There has been widespread media coverage of the Environment Secretary’s announcement that he will bring forward proposals to raise the civil penalty for water companies who pollute the environment by 1,000-fold - from £250,000 to up to £250 million.
The proposal – covered by The Telegraph, Daily Express, Times, Daily Mail, Evening Standard, Daily Mirror, Independent and ITV News - comes as part of the government’s ongoing action to push for water companies to invest more in infrastructure that will minimise pollution incidents and secure our water supply for future generations.
Whilst fines handed out by the courts to water companies through criminal prosecutions are unlimited, these can be a lengthy and costly process. Using civil sanctions – Variable Monetary Penalties (VMPs) – which can be imposed directly by the EA can offer a quicker method of enforcement.
The current limit for VMPs handed out by the EA for individual breaches of the rules is £250,000. Increasing the cap for fines up to £250 million will simplify and speed up the process of enforcement by allowing the EA to directly hand out penalties to water companies.
Last month the Environment Secretary asked water companies to write to him, setting out their plans for improving environmental performance and infrastructure. Responses have been received from all water companies and are currently being scrutinised as part of the ongoing work by the government, the Environment Agency and the regulator Ofwat to drive up water companies’ performance and increase accountability.
Environment Secretary Ranil Jayawardena said:
I have been clear that if water companies don’t do what is expected, there will be consequences. Bigger financial penalties will act as a greater deterrent and push water companies to do more, and faster, when it comes to investing in infrastructure and improving the quality of our water.
This 1,000-fold increase sends a clear signal that we want clean rivers and coastlines, and that the duty falls to the water companies to deliver – the polluter must pay.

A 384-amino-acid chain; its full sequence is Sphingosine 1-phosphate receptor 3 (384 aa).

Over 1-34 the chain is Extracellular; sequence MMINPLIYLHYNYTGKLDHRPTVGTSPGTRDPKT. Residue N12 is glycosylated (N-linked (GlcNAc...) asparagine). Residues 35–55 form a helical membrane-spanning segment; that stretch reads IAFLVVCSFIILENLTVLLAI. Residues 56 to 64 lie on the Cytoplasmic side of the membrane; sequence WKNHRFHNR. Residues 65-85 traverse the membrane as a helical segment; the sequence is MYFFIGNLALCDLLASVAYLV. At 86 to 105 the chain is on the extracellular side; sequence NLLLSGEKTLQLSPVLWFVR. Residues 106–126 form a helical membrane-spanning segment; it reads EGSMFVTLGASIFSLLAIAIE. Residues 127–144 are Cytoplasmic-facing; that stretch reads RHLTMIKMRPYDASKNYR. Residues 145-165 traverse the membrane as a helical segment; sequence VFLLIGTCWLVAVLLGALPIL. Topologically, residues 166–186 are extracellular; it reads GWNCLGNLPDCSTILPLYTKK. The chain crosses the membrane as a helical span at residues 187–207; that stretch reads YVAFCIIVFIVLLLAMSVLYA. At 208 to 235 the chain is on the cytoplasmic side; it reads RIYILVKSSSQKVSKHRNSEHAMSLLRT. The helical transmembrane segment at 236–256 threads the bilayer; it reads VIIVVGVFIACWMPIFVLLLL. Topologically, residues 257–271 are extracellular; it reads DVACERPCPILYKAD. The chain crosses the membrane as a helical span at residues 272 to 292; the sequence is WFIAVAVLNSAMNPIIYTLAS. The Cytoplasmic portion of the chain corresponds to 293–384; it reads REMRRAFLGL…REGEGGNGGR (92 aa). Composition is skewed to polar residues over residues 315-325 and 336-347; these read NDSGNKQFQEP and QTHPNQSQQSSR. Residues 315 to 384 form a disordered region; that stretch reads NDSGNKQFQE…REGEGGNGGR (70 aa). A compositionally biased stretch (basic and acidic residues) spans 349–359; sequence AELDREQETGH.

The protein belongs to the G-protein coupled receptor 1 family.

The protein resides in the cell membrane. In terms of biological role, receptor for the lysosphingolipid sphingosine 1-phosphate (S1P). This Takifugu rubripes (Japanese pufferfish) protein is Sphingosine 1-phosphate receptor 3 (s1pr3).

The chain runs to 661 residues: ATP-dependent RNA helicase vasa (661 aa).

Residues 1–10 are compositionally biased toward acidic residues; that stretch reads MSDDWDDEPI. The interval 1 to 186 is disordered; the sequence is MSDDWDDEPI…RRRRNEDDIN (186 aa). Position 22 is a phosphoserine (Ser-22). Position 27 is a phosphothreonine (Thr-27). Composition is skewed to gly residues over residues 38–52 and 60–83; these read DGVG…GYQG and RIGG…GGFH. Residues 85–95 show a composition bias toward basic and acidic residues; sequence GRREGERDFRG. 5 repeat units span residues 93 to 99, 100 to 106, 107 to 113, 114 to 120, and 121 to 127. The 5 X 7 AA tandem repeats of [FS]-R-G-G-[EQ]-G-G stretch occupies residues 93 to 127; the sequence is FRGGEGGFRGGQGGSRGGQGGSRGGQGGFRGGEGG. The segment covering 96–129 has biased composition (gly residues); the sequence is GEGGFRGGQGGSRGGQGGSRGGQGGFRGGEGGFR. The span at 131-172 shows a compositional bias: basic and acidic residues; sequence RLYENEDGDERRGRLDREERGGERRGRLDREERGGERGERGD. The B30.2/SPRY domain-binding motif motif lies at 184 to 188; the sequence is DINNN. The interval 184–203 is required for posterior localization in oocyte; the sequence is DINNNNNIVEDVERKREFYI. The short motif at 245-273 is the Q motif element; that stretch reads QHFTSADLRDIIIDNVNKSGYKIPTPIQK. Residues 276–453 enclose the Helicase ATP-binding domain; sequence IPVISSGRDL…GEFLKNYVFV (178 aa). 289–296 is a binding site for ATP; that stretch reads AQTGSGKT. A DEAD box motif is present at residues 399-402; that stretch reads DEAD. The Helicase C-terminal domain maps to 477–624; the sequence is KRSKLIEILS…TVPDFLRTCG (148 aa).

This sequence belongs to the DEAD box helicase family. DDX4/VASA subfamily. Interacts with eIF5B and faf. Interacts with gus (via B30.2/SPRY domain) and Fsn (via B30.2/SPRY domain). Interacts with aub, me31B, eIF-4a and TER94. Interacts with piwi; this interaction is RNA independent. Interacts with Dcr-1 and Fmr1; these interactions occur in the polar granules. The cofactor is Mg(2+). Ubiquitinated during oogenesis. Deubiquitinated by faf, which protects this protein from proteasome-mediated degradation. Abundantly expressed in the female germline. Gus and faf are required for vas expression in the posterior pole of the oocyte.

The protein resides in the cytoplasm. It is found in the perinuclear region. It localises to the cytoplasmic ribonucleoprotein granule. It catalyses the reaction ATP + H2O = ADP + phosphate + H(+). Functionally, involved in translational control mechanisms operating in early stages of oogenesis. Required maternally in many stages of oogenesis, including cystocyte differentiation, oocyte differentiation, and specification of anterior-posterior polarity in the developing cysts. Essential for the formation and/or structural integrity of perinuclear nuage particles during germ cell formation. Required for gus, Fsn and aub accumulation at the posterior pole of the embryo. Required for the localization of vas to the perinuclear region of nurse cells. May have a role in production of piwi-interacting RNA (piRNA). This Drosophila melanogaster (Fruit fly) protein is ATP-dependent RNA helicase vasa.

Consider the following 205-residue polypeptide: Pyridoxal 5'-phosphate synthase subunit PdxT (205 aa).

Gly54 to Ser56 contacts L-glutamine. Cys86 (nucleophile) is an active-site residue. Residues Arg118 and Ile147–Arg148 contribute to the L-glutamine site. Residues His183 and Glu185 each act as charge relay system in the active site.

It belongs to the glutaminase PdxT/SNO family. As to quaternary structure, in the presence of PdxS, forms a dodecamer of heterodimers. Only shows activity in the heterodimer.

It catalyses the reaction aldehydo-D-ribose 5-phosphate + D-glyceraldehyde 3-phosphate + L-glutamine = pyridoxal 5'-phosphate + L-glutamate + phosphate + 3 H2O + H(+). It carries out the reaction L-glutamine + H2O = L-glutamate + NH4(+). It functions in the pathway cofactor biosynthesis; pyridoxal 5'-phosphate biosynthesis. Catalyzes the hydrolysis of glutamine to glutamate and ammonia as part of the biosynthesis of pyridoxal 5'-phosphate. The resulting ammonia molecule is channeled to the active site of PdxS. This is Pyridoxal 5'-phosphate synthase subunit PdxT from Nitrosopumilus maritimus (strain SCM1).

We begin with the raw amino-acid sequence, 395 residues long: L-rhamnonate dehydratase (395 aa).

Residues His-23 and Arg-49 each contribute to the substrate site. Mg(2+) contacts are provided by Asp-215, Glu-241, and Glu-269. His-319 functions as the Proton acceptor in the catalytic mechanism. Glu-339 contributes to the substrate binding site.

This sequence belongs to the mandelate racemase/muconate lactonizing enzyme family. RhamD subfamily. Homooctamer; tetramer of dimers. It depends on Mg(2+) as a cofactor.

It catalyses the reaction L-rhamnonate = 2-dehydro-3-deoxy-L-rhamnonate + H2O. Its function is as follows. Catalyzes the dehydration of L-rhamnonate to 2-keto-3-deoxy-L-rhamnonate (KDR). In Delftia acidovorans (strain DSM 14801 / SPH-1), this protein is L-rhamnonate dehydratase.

Environment Agency Chief Executive Sir James Bevan said:
Since 2015 the Environment Agency’s criminal prosecutions against water companies have secured fines of over £138 million – with a record £90 million fine handed out to Southern Water for corporate environmental crime.
However, criminal prosecutions can be lengthy and costly, so we welcome today’s proposals which will make it easier for us to hold water companies to account for environmental crimes.
We will now work closely with government to put this plan into action.
Today’s proposal will be subject to consultation.
Comment by Ashley Smith posted on
'Today’s proposal will be subject to consultation.' With whom - the water companies?
If that is used to make a noticeable reductions in illegal pollution I will eat my hat.
Comment by William Hughes-Games posted on
You don't explain what sorts of pollution water companies cause.
Comment by John W. Baxter posted on
Wow!.......what a long overdue statement that gives the EA the ability to get stuck into water companies who have abused their duties in the past, whether with EA cronies in the companies or in the EA.
Instead of blaming farmers for so much pollution the focus will now turn to the biggest polluters building more waste water retention capacity to hold waste water in larger volumes to be treated with better treatment capacity, and no longer using the victorian infrastructure excuse for overloaded systems dependent on Csos.
This is very good news for those who care for their surroundings.
Comment by Tony Johnson posted on
We have had sewage problems for several years, because the sewage drain is ancient (at least 100yrs) and over the years the drain has had a school grow from 500 to over 2000 pupils along with another small school. The drain blows manhole covers and sewage flows down the avenue. United Utilities (UU) turn out to jet the drains, and cut out invasive tree roots in the pipes. The local Bolton Council have to continually turn out to sweep debris and clean out the roadside gullies as flood water comes off the UU catchment and flood the avenue and rip up the roads and adds to the sewage drain. This is a serious local problem but no doubt widespread with the water companies not taking their responsibilities seriously and these fines don't seem to get them to address these problems. This is a bigger issue than rivers and coast and shows under funding of their ancient infrastructure.